Our guest post this week is brought to you by Brian Buck, Physical Performance Coordinator at the Colorado Rockies. Buck is coming up on his 4th year with the Rockies and has become a key member of the performance staff. He currently manages all “RTP” protocols and is one of the leading hands in the organizations health.
The game of baseball is often referred to as “America’s Pastime,” not only due to the rich history of the game, but there is something about watching your favorite team with a hot dog and an ice cold beer at the park you grew up going to with your dad. The ballpark scene is symbolic to American culture, and is filled with legendary players and coaches. In the sports performance realm, however, tradition, or doing it “the way it’s always been done,” can often lead us down an unproven path. The safety in doing what’s always been done has impeded performance gains for decades. The goal is to change this way of thinking.
Weightlifting for baseball players used to be a taboo topic; because the old school train of thought was that it could make you big and slow. While there may be some truth to that in certain cases, we know that resistance training, regardless of sport, can be very beneficial when done correctly. Using science to validate what we do in this industry is the best way to be sure that we don’t waste our time.
This year we had an athlete, who is relatively new to our organization, report to spring training with a scan of 45-43- 65. About two weeks into spring training he began to experience hamstring tightness/weakness preventing him from giving his absolute best. He was pulled from games and we decided to change his training stimulus to allow him to compete in the weight room, considering he could not compete on the field.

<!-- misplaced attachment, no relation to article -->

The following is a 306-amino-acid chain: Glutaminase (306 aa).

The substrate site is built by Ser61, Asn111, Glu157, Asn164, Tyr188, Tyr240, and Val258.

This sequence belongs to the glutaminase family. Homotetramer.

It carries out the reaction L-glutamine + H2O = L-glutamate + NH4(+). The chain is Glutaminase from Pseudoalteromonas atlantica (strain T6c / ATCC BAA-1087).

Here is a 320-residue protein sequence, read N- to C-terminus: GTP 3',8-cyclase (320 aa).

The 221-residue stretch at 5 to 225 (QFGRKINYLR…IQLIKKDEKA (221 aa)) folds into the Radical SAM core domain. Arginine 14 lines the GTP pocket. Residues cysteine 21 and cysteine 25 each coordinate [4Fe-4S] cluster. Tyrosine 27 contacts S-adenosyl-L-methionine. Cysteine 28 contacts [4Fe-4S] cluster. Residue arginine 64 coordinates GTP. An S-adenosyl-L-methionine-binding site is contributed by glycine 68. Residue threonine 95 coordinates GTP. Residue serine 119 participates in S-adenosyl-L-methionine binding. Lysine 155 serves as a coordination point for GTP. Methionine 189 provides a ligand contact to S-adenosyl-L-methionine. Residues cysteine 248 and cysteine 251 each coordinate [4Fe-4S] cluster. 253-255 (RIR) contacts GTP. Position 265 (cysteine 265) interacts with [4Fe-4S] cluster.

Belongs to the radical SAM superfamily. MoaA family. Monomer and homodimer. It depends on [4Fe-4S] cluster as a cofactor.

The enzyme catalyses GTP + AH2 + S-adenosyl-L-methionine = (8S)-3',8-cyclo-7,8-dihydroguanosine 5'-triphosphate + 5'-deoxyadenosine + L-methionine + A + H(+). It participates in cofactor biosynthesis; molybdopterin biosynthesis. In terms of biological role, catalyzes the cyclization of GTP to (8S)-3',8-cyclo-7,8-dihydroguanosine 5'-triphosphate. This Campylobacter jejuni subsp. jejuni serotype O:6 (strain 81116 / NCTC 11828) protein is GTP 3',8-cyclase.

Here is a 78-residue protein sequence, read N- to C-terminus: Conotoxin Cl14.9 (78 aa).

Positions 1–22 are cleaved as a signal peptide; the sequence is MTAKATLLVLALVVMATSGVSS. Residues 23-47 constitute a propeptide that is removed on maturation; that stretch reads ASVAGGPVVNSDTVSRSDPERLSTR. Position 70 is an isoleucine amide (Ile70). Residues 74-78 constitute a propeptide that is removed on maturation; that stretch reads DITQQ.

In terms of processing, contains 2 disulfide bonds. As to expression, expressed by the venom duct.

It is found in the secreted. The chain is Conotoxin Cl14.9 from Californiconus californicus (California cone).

We put this athlete on our RATE program, otherwise known as our “return to play” protocol in which we limit range of motion, add volume, and limit rest times as they progress. Whereas most programs might prefer the athlete rest and take time off, we allowed him to take time away from the diamond, but still compete with himself under our supervision. The program allows the athlete to continue to train the proper movement patterns (squat/hinge), maintain mobility, and also stay well conditioned while adhering to the timer.
The rate program includes a squat to an elevated box, deadlift at an elevated height, along with upper body training to be completed free of pain. We have anecdotally seen this program improve the load and explode variables and there are a few theories as to why, which I will touch on another time. The rep scheme for most of the exercises start at 15 and increase to up to 25, while the timer starts at four minutes and decreases to two and a half minutes to build work capacity/efficiency.
After having our athlete do this program for 7 weeks we saw his scan bump up to 59-48- 61. We have now taken his scan from a concerning 45 or below in two variables and transitioned him into a favorable rotational “U” scan. On top of the scan, our athlete also tested better in his lower sway (balance) scan, showing an increase in lower limb stability. Furthermore, he began to train at higher intensities than he had in previous years. It wasn’t that he was incapable of pushing such significant loads before; however he likely had not been encouraged to due to the outdated beliefs of weight training and baseball players.
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